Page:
Several critical programmes for groundwater recharge, micro-irrigation and rainfed agriculture failed to take off. The Central Ground Water Board (cgwb) recently estimated that 58 per cent of the total available groundwater is exploited as compared to 37 per cent in 1998.
National scheme for artificial recharge : It's done the rounds of mowr, the Planning Commission and the cabinet committee of economic affairs (ccea). But nsar is heading nowhere. "During the ninth plan, 165 demonstration schemes with different region-specific structures were constructed in 27 states. Another 12 projects are nearing completion,' says R C Jain, superintending hydrogeologist at the Central Ground Water Authority (cgwa).
"Based on previous experiences, a Rs 20,000-crore national perspective plan for artificial recharge in rural areas was formulated,' Jain says. Construction of 37,000 percolation tanks, 110,000 checkdams, 48,000 recharge shafts/dugwells, and 26,000 gully plugs was planned. In December 2004, mowr scaled this down to a ridiculous Rs 175 crore, for creating 5,088 groundwater recharge structures across India. "The objective was to extend the pilot programmes carried out during eight and ninth plan,' says Jain. The Parliamentary Standing Committee on Water Resources (scwr), in December 2005, came down heavily on mowr for its lackadaisical approach in getting nsar cleared by ccea. It turns out mowr withdrew the scheme from ccea after the Planning Commission cleared it. It is expected the scheme will resurface in the eleventh plan.
"Why do we need more demonstration projects? Has the time not come to consolidate and upscale the learning from different projects?' asks Vaidyanathan. The rejigged plan overlooked the time-tested system of recharging through dugwells. "With a filter to arrest silt, dug well recharging is very effective,' Jain agrees. As per mowr's 2005 third census of minor irrigation schemes, of the 18.5 million wells in the country, more than half are dug wells, of which almost eight million belong to individual farmers. 415,000 dugwells in the country have dried up.
Experts blame the cgwb technocrats who draw up a plan without consulting or understanding the experience of thousands of projects across India. Villagers in Gujarat, Maharashtra, Madhya Pradesh and Rajasthan have already demonstrated the impact of the dugwell approach.
Officials assure rainwater harvesting and artificial recharge are components of the upcoming National Rural Employment Programme (nreg). The Planning Commission has approved a cgwa concept note on the recharge component in nreg. Of the 200 most backward districts in India, it finds only 17 districts suitable for recharging.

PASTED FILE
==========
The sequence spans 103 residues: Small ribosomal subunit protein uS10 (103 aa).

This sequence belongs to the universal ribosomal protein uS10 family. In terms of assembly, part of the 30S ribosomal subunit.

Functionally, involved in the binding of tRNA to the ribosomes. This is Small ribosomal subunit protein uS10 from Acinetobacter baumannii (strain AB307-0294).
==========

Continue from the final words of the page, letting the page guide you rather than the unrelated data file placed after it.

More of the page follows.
The critical policy challenge in water is the creation of a single administrative ministry for water. There is a need to integrate the interests of different ministries. In December 2002, t he National Development Council had suggested the need to bring all water issues under one ministry. Besides mowr, Union ministries of rural development, agriculture, urban development and poverty alleviation, and environment and forests have a say in water schemes.
The government has failed to constitute the National Water Resources Programme Coordination Committee (nwrpc) under a Planning Commission member (agriculture and water resources), as suggested in the tenth plan. scwr has already issued an ultimatum regarding the same.
Vaidyanathan, though, points at a problem: "When source and use are different, single ministry will be a tough proposition. It is an option worth considering. But we must ensure integration at the river basin level.' Giving the example of the wro in Tamil Nadu, Vaidyanathan says: " wro is there just for name's sake. With out a functional notion, unification will be of no use'.
National Rainfed Area Authority: The prime minister announced nrfaa in his 2005 Independence Day speech. Five months on, it hasn't been constituted. nrfaa was mooted as a solution for the problems of nearly two-thirds of India's cultivable area, which is rainfed.
"Watershed programmes today are implemented by the ministries of rural development, agriculture, environment and forests, the Planning Commission, and externally funded projects. There have been considerable divergences and overlaps amongst various projects, let alone any fruitful linkages and synergies among the programmes and projects,' says the commission's backgrounder on nrfaa . Implementing agencies lack not just technical expertise but also skills of community mobilisation.
nrfaa will be a quasi-government body to manage Centrally funded watershed programmes. Its objective will be to provide safe drinking water, sustainable livelihoods, and drought proofing by 2020. At this point it is not clear as to what all programmes will be brought under the nrfaa . This authority can work wonders if it can integrate not only the watershed programmes but also agricultural extension and micro-irrigation programmes that aim to achieve efficiency in water use. A brainstorming session is scheduled to happen on February 15 on this authority.
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